by Zoe Pollock
Anthony Doerr lauds the old-fashioned book:
Look, Earth is four and a half billion years old. The rocks in your backyard are moving, if only you could stand still enough to watch. How are we supposed to measure the brief, warm, intensely complicated fingersnap of our lives against the absolutely incomprehensible vastness of the universe?
How? We stare into the fire. We turn to friends, bartenders, lovers, priests, drug-dealers, painters. And we turn to books.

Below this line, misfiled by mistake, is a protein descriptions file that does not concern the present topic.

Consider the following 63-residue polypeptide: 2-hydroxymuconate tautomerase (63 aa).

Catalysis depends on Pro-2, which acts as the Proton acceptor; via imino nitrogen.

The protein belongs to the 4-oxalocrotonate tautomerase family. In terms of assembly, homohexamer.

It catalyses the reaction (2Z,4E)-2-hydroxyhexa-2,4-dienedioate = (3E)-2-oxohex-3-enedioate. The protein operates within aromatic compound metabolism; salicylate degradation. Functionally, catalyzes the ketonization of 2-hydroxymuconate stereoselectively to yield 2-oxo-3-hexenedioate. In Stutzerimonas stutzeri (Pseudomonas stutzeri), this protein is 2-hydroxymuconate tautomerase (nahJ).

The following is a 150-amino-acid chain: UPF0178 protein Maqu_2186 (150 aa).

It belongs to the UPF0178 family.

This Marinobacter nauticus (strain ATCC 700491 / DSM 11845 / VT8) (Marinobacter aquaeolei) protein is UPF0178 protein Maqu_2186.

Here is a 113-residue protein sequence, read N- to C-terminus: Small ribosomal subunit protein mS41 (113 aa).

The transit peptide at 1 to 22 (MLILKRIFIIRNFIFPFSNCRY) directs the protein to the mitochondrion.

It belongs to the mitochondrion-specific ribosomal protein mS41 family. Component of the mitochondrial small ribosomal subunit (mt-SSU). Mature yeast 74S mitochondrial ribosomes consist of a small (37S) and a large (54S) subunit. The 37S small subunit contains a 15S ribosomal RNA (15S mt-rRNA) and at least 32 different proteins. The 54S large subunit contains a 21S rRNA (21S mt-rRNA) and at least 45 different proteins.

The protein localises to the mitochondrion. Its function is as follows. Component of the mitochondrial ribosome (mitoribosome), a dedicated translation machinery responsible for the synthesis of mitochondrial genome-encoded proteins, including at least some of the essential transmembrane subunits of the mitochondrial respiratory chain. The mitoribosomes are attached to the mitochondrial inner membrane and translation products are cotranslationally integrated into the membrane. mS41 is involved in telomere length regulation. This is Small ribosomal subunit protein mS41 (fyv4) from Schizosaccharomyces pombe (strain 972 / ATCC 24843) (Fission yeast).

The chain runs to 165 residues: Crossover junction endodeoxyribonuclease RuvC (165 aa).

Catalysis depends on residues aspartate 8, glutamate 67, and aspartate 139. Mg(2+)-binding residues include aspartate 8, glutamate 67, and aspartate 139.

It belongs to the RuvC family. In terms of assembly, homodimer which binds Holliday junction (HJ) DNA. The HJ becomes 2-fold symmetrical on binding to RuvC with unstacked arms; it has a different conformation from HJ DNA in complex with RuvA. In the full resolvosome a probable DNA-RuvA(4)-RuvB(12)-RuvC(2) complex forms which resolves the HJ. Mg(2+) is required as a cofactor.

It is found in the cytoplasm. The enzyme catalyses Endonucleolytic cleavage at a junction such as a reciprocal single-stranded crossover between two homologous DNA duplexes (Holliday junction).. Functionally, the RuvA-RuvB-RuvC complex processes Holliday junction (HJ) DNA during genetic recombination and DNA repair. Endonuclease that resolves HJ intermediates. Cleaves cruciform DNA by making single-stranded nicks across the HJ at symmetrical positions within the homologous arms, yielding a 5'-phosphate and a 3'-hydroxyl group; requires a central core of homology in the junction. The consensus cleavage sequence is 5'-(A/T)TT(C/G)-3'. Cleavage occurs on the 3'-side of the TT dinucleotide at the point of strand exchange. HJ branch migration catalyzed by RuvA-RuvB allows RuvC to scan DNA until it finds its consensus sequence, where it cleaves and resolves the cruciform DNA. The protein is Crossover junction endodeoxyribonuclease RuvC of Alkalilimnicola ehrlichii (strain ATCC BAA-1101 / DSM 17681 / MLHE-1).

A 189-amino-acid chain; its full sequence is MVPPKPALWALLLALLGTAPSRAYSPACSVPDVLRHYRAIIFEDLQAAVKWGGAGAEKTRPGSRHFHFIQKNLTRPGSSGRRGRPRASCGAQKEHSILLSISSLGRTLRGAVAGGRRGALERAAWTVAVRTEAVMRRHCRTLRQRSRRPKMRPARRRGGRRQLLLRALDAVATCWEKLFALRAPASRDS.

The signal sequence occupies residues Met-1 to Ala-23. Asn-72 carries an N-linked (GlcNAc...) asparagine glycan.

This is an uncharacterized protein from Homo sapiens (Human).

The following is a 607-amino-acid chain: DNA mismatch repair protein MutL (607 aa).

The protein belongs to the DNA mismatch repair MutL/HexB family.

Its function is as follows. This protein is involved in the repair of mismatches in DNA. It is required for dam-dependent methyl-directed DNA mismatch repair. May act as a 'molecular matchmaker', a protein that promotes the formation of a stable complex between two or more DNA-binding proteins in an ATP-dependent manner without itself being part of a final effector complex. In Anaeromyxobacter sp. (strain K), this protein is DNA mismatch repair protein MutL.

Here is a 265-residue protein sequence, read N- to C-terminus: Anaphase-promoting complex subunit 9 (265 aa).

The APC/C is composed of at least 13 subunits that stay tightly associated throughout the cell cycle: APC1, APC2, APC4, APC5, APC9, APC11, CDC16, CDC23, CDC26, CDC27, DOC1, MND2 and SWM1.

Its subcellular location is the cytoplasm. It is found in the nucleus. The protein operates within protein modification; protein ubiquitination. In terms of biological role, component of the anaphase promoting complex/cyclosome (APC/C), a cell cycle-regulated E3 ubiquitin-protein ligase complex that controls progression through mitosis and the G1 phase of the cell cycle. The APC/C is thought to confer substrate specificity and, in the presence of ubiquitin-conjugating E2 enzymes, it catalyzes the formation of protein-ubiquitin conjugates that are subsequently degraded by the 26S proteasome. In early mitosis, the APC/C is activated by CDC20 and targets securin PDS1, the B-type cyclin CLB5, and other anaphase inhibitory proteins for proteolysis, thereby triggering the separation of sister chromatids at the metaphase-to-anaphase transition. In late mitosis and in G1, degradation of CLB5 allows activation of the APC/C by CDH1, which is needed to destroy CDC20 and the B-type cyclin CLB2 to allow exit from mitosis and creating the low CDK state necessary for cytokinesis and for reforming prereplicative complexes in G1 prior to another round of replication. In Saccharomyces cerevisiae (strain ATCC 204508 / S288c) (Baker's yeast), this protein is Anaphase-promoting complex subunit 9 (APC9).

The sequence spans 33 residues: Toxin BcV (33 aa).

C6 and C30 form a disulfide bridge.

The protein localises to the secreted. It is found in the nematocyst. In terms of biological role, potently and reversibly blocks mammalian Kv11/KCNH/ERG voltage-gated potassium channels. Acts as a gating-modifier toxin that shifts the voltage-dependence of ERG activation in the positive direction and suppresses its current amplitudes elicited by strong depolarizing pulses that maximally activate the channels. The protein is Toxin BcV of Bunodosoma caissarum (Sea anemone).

All around us right now, tucked into the valleys and along the coasts, bookshops glow in the winter light. Think of them like singular, magical, and multi-dimensional recipe boxes. They wait for us to pluck out a card, to stand over the stove, to start cooking.
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